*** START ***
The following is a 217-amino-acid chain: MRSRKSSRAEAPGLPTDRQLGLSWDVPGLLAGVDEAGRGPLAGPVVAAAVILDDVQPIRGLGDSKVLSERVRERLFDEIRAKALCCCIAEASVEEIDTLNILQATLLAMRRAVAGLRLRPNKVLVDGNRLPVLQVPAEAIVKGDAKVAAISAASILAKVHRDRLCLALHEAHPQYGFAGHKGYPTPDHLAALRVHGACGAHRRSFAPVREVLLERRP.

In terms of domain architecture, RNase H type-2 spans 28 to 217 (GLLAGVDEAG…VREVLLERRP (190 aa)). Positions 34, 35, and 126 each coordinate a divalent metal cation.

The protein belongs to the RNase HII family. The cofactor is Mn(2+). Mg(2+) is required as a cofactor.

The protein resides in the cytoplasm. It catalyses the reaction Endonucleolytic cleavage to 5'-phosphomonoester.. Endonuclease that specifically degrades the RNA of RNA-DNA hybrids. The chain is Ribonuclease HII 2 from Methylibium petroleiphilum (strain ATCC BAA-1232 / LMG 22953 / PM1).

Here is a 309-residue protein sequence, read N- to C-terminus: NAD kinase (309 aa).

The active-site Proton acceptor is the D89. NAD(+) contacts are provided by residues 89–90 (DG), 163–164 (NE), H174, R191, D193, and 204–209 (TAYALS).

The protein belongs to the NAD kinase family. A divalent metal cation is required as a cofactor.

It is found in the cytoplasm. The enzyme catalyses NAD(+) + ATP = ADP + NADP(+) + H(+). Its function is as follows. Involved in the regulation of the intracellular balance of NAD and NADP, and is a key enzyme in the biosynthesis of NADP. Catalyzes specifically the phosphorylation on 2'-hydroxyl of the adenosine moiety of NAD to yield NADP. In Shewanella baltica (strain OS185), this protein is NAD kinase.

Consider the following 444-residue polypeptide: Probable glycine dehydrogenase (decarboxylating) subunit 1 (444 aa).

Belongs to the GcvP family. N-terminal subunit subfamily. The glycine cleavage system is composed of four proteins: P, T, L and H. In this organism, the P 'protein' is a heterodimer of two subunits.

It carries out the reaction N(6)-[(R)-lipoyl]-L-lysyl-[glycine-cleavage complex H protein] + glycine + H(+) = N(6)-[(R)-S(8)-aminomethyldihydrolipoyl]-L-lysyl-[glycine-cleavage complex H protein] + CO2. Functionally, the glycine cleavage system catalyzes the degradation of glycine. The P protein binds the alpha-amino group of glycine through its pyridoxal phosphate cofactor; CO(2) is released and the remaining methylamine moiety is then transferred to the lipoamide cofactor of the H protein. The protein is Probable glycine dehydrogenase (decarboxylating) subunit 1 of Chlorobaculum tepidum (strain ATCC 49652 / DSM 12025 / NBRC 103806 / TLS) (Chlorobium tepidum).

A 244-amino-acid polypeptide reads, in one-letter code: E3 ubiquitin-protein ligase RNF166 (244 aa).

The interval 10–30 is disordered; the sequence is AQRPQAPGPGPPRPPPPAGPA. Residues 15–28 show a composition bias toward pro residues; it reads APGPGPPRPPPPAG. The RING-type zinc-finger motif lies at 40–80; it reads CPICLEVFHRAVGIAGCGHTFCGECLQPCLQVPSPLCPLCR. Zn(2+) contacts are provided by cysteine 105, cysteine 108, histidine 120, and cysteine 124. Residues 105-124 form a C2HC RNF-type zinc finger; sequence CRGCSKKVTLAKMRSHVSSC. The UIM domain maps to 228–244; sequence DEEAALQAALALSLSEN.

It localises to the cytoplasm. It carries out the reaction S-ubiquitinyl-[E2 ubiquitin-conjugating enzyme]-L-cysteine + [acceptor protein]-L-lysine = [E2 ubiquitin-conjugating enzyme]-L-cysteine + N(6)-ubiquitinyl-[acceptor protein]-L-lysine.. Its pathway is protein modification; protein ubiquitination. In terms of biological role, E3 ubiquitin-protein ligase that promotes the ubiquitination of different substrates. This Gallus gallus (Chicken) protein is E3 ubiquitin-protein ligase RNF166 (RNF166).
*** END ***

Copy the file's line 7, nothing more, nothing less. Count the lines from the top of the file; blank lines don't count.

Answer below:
The protein belongs to the NAD kinase family. A divalent metal cation is required as a cofactor.